• History of previous irradiation or exposure to high environmental radiation.
    • Insidious or persistent pain lasting for several weeks.

Prompting non-urgent referral

  • Thyroid nodules with abnormal TFTs. Refer to an endocrinologist.
  • Sudden onset of pain within a thyroid lump. (Likely cause is a bleed into a thyroid cyst.)

Thyroid lumps and swellings

  • Non-toxic (simple) goitre - non-functioning nodules. TFTs are normal.
  • Toxic multinodular goitre - functioning nodules. Abnormal TFTs.
  • Retrosternal goitre (usually multinodular).
  • Hyperplastic nodule (single nodule or part of multinodular goitre).
  • Colloid nodule.
  • Thyroid adenoma.
  • Thyroid cyst.
  • Thyroid carcinoma.
  • Graves' disease - diffusely enlarged overactive thyroid gland.
  • Hashimoto's thyroiditis - autoimmune destruction of the gland may cause diffuse enlargement.
  • Other types of thyroiditis:
    • De Quervain's thyroiditis - neck pain, fever and lethargy soon after an upper respiratory infection or a viral illness.
    • Acute suppurative thyroiditis - results from bacterial or fungal infection causing abscess.

Non-thyroid lumps and swellings

  • Congenital and developmental swellings:
  • Lymph nodes - swelling due to inflammation, infection or malignancy.
  • Salivary gland swellings - tumours, calculi, inflammation
  • Non-thyroid benign and malignant tumours - lipomas, fibromas, vascular tumours, sarcomas,
  • Perform TFTs. British Thyroid Association guidelines recommend GPs perform the TFTs to determine the need for referral, and if so who to. Those with abnormal TFTs and no suspicious features should be referred to an endocrinologist. Those with thyroid swelling and normal TFT should be referred under the timeline in the "Red flag features" section, above. These guidelines advise that in those with a new thyroid swelling, GPs should NOT arrange an ultrasound as this delays specialist opinion in those who may have thyroid cancer. Referral should be to a surgeon, endocrinologist or other member of a specialist multidisciplinary team.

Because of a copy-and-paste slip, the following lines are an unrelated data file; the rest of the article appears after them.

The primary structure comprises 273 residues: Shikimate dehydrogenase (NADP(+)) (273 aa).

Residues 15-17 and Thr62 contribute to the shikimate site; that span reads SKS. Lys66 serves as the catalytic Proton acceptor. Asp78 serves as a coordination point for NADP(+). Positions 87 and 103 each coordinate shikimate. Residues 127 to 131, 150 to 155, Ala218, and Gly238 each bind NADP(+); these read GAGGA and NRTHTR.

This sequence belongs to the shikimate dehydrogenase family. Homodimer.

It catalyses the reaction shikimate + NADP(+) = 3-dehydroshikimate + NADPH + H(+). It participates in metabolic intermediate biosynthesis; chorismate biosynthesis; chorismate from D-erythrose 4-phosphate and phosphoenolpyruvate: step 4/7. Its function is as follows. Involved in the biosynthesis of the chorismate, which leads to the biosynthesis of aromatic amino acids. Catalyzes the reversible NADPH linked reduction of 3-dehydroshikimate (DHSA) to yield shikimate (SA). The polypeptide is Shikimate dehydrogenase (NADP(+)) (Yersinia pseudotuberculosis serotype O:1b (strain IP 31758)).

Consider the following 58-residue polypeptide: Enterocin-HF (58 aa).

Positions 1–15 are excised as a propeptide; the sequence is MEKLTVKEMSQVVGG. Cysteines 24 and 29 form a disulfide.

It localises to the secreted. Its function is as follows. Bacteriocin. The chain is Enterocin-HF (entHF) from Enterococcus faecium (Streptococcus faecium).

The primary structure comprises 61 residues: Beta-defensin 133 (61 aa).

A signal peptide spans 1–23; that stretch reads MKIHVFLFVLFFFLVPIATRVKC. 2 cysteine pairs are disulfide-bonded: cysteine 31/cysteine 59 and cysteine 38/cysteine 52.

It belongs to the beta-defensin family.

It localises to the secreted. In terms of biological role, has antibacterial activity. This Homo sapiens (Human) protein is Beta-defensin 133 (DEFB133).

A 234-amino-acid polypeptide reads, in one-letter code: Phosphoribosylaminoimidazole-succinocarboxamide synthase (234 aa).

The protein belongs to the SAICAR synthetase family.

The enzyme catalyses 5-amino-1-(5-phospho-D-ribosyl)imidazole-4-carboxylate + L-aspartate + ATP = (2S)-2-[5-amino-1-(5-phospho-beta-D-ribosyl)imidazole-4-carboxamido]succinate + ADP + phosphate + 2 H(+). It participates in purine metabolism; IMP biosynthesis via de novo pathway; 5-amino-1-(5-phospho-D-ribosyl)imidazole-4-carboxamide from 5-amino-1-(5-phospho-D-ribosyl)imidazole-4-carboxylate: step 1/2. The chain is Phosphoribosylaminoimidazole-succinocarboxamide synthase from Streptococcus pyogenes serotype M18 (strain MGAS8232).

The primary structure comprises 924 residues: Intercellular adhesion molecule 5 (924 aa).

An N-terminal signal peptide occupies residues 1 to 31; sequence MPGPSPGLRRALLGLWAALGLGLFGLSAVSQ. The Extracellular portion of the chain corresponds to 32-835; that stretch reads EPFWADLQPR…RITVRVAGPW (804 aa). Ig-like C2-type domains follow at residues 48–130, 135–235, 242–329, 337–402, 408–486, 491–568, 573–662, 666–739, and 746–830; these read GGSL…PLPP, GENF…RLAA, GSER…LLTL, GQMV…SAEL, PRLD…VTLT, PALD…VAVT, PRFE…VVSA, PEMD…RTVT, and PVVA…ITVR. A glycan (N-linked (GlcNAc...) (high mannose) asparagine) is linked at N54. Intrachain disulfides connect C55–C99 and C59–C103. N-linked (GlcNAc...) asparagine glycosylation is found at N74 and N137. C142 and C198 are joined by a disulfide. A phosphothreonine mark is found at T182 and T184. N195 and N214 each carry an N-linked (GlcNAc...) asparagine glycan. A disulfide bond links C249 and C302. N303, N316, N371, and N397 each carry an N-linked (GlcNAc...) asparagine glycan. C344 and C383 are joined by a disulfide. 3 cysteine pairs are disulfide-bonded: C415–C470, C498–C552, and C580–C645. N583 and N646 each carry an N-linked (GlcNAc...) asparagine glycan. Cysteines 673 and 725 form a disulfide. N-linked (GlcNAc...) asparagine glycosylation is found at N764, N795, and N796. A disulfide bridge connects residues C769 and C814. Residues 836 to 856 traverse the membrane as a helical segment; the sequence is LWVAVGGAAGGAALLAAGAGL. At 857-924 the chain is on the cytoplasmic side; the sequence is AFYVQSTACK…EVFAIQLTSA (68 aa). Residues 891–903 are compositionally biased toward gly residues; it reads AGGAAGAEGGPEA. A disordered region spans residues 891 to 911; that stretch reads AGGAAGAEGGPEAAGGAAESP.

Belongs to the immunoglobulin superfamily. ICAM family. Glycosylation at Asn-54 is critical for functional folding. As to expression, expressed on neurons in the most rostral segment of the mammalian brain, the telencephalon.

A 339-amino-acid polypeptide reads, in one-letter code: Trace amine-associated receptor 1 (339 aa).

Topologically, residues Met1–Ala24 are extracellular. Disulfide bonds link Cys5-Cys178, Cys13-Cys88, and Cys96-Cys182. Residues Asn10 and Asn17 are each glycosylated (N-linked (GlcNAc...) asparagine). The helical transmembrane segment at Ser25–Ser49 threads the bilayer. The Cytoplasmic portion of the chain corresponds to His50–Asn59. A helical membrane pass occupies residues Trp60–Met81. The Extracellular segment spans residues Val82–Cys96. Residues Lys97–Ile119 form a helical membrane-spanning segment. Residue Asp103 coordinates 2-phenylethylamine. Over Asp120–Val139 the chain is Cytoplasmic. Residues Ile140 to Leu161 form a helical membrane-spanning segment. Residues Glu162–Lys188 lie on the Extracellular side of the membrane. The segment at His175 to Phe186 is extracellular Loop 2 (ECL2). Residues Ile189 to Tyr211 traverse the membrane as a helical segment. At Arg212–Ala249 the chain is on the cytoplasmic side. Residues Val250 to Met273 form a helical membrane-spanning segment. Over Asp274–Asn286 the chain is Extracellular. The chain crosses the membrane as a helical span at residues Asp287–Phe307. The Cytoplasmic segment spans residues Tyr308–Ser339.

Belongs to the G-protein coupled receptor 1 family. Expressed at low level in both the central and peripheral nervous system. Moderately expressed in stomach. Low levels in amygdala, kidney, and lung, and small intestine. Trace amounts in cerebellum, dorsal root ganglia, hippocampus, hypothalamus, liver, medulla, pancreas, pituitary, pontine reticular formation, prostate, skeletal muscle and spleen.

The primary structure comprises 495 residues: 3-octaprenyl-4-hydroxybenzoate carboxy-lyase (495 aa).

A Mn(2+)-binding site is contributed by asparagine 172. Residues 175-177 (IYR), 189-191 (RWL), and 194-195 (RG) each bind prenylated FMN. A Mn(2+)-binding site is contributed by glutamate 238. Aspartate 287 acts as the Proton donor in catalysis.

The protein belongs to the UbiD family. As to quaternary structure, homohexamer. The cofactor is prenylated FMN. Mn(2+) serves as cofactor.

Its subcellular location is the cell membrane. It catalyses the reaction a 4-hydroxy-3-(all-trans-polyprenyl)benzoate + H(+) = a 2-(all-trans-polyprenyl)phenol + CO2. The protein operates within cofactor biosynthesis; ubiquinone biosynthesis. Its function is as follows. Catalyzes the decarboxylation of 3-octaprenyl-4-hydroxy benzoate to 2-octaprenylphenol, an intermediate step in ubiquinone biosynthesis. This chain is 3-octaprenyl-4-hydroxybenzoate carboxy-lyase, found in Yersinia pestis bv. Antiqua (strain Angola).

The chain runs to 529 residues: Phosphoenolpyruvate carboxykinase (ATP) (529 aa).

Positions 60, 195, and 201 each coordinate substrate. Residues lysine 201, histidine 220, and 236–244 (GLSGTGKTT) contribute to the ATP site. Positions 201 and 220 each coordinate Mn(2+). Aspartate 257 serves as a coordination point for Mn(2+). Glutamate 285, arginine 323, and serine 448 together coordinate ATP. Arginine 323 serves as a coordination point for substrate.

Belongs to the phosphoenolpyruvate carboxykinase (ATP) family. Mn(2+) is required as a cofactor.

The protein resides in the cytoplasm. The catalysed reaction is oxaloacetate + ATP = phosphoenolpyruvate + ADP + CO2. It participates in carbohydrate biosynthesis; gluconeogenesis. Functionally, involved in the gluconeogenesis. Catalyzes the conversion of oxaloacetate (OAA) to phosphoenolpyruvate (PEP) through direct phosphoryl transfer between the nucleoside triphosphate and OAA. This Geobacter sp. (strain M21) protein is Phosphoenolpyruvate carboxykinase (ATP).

• Ultrasound is highly sensitive for detection and characterisation of thyroid nodules. It is far more sensitive than clinical examination and only a small percentage of nodules detected by ultrasound are clinically palpable. Ultrasound helps to inform which nodules need aspiration for cytology.
  • Fine-needle aspiration (FNA) gives tissue for cytology. It is performed under ultrasound guidance for maximum accuracy. It is safe, inexpensive and provides direct information.
  • Basal plasma calcitonin and carcinoembryonic antigen (CEA) are not used routinely but are measured if medullary thyroid cancer is suspected.
  • CT scans and MRI scans may be needed to detect local and mediastinal spread and regional lymph nodes.

This depends on the cause. See "Management" section in separate articles such as Thyroid Carcinoma, Benign Thyroid Tumours, Hashimoto's Thyroiditis, and Hyperthyroidism.

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Original Author:
Dr Hayley Willacy
Current Version:
Dr Mary Harding
Peer Reviewer:
Dr John Cox
Document ID:
2870 (v23)
Last Checked:
28 January 2015
Next Review:
27 January 2020

Disclaimer: This article is for information only and should not be used for the diagnosis or treatment of medical conditions. Patient Platform Limited has used all reasonable care in compiling the information but make no warranty as to its accuracy. Consult a doctor or other health care professional for diagnosis and treatment of medical conditions. For details see our conditions.